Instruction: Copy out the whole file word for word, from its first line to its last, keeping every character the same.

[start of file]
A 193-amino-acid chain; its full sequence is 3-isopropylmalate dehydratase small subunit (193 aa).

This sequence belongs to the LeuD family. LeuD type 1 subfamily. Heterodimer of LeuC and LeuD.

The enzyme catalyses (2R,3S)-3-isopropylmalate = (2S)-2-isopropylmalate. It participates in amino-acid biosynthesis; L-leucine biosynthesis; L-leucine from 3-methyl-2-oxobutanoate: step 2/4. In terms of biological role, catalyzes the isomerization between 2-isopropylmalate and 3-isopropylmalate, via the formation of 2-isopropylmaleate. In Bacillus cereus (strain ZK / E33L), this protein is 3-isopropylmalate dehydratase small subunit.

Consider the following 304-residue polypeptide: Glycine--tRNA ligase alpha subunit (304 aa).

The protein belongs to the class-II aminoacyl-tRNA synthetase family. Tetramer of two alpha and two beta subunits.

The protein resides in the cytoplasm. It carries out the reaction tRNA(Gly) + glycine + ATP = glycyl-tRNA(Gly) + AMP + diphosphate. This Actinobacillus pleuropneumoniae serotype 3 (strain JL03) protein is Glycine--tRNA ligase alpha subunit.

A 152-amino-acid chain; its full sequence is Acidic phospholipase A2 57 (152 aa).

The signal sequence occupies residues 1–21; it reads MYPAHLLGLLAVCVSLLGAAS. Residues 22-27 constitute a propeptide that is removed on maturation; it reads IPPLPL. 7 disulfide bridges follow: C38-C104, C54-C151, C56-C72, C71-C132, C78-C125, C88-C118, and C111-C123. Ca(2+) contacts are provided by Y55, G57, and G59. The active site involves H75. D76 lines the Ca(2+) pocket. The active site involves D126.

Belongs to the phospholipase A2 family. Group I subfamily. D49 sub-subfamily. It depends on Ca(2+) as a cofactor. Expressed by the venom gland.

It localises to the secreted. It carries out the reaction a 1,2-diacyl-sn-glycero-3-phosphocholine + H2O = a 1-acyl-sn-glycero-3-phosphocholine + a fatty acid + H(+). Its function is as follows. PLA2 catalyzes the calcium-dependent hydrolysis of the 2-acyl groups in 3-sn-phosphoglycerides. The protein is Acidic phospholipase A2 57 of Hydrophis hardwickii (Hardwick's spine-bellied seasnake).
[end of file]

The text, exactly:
A 193-amino-acid chain; its full sequence is 3-isopropylmalate dehydratase small subunit (193 aa).

This sequence belongs to the LeuD family. LeuD type 1 subfamily. Heterodimer of LeuC and LeuD.

The enzyme catalyses (2R,3S)-3-isopropylmalate = (2S)-2-isopropylmalate. It participates in amino-acid biosynthesis; L-leucine biosynthesis; L-leucine from 3-methyl-2-oxobutanoate: step 2/4. In terms of biological role, catalyzes the isomerization between 2-isopropylmalate and 3-isopropylmalate, via the formation of 2-isopropylmaleate. In Bacillus cereus (strain ZK / E33L), this protein is 3-isopropylmalate dehydratase small subunit.

Consider the following 304-residue polypeptide: Glycine--tRNA ligase alpha subunit (304 aa).

The protein belongs to the class-II aminoacyl-tRNA synthetase family. Tetramer of two alpha and two beta subunits.

The protein resides in the cytoplasm. It carries out the reaction tRNA(Gly) + glycine + ATP = glycyl-tRNA(Gly) + AMP + diphosphate. This Actinobacillus pleuropneumoniae serotype 3 (strain JL03) protein is Glycine--tRNA ligase alpha subunit.

A 152-amino-acid chain; its full sequence is Acidic phospholipase A2 57 (152 aa).

The signal sequence occupies residues 1–21; it reads MYPAHLLGLLAVCVSLLGAAS. Residues 22-27 constitute a propeptide that is removed on maturation; it reads IPPLPL. 7 disulfide bridges follow: C38-C104, C54-C151, C56-C72, C71-C132, C78-C125, C88-C118, and C111-C123. Ca(2+) contacts are provided by Y55, G57, and G59. The active site involves H75. D76 lines the Ca(2+) pocket. The active site involves D126.

Belongs to the phospholipase A2 family. Group I subfamily. D49 sub-subfamily. It depends on Ca(2+) as a cofactor. Expressed by the venom gland.

It localises to the secreted. It carries out the reaction a 1,2-diacyl-sn-glycero-3-phosphocholine + H2O = a 1-acyl-sn-glycero-3-phosphocholine + a fatty acid + H(+). Its function is as follows. PLA2 catalyzes the calcium-dependent hydrolysis of the 2-acyl groups in 3-sn-phosphoglycerides. The protein is Acidic phospholipase A2 57 of Hydrophis hardwickii (Hardwick's spine-bellied seasnake).